It's just been four days in Tokyo Olympics 2020, and we have had many inspiring stories from the Games.
Here we take a look at some of these stories which have stood out:
Javad Foroughi, a Guards nurse, now an Olympic champion
Iran on Sunday celebrated 41-year-old Javad Foroughi, an Islamic Revolutionary Guard Corps hospital nurse, who won gold in the 10m air pistol to become the country's oldest and newest Olympic champion.
Foroughi, who survived COVID-19 in the Middle East's worst-hit country, on Saturday became Iran's first medal winner in any shooting event at the Olympics.
Javad Foroughi, of Iran, celebrates after winning the gold medal in the men's 10-meter air pistol. AP
At the beginning of May, Foroughi told public television channel Salamat ("Health" in Persian) about serving at field hospitals in Syrian war zones, including at Palmyra.
Media reports said Foroughi contracted COVID-19 in August last year, and also helped to battle the virus at home in Iran, which has reported nearly 89,000 deaths out of more than 3,690,000 infections.
Pakistan weightlifter Talha Talib's gritty fight inspires his country
On 25 July, Pakistan, a cricket-crazy country, was glued to the TV sets again. But this time, it was not the usual cricket match but a weightlifter from their country who was doing the unthinkable. In the 67 kg weight category, Talha was second after the snatch as he sought to end his country's 29-year wait for a medal in any Olympic sport. He failed his first clean and jerk lift and collapsed on stage soon after. After medical staff rushed to his aid, he returned to lift twice more and finished fifth.
Talha Talib of Pakistan celebrates after a lift as he competes in the men's 67kg weightlifting event. AP
When he was running for the gold medal, even for a while, the whole of Pakistan was breathing heavily. Eventually, the Chinese weightlifter had the last laugh, Talha finished fifth but what he did in Tokyo will be remembered for a long time and may inspire youth in his country to take up the sport.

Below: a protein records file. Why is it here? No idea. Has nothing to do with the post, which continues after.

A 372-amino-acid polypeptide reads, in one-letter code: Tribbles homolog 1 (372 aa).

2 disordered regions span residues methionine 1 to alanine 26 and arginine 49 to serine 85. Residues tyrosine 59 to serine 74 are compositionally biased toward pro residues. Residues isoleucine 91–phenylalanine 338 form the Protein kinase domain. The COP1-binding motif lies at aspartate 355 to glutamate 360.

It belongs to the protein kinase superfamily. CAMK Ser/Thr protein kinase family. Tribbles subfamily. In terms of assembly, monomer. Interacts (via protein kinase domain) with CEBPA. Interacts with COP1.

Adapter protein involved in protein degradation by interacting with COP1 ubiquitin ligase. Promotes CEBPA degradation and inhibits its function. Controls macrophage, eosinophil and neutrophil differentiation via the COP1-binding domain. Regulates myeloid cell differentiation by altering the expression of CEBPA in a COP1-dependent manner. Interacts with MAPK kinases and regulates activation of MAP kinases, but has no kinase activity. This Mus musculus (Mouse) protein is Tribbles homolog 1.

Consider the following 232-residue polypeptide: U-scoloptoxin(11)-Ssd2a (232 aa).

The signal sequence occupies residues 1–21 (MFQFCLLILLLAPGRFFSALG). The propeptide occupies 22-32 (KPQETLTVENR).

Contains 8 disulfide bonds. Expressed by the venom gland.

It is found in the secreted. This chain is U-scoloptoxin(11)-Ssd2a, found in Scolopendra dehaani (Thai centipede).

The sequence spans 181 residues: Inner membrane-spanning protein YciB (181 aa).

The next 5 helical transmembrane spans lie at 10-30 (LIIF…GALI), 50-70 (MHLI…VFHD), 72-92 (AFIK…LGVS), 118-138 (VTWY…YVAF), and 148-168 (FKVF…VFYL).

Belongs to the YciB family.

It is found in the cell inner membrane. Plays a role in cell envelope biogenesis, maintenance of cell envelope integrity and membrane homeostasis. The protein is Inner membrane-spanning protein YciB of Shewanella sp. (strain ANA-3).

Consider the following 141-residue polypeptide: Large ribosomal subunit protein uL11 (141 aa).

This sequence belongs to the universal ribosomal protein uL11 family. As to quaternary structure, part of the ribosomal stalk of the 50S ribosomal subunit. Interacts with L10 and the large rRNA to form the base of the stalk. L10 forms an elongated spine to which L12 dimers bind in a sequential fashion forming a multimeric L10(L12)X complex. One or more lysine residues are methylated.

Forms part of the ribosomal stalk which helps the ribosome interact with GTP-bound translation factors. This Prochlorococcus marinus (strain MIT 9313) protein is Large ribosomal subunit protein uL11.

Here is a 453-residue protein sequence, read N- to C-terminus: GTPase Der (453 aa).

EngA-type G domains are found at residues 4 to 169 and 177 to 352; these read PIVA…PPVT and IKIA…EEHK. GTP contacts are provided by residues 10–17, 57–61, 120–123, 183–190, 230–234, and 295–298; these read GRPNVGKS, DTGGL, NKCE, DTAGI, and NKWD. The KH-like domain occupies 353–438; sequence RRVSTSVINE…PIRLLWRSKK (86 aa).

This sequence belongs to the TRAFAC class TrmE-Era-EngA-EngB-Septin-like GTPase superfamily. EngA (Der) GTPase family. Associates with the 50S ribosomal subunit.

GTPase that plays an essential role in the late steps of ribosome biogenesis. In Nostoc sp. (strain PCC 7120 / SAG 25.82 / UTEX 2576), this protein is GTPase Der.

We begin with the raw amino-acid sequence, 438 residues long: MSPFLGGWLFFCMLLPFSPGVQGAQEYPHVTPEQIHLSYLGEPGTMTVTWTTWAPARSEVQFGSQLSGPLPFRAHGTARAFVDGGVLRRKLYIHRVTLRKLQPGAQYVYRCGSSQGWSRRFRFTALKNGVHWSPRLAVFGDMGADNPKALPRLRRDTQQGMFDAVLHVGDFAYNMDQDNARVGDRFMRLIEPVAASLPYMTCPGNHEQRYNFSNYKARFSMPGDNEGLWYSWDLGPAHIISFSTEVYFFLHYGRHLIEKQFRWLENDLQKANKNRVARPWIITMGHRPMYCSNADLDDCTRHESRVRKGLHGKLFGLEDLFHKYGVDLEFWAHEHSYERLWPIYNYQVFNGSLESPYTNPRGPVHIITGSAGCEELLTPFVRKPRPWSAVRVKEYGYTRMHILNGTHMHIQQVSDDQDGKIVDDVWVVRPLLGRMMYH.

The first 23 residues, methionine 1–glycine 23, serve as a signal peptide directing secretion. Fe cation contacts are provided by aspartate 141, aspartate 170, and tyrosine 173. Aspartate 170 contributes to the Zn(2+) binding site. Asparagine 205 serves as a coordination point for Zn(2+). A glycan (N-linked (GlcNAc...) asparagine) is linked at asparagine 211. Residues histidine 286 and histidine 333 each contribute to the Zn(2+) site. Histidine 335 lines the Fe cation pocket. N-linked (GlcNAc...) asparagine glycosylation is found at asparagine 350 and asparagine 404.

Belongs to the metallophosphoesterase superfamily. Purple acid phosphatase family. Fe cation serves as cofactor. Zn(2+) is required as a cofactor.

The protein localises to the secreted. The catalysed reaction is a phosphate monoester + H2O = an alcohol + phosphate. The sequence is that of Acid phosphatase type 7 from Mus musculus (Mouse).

The fact that Talha reached that far without any coach, and without great resources and lack of quality equipment is a great story in itself. In a chat with the tribune.com.pk, he said, "This two-kg difference was not much and could have been covered had I gotten proper facilities and resources."
"I have seen a lot of hard days, lots of tough times, even when I was young and alone at the national camp in Lahore. I have even spent two years in Lahore alone, no matter what the season was, what the circumstances were, but I really worked hard for this. I just want to say, please don't wait for another 45 years. We need constant support and consistent facilities and promotion for youngsters, please," he added.
Hidilyn Diaz, Philippines' first gold medallist
Hidilyn Diaz became the first Olympic gold medalist from the Philippines on Monday, winning the women's 55-kilogram category to stop China's bid for a perfect Tokyo Games in weightlifting.
At her fourth Olympic Games, Diaz overtook Liao Qiuyun of China on her last lift in the clean and jerk to win with a total 224 kilograms. That was one more than Liao.
Hidilyn Diaz of Philippines celebrates as she sets the new world record and wins the gold medal in the women's 55kg weightlifting event. AP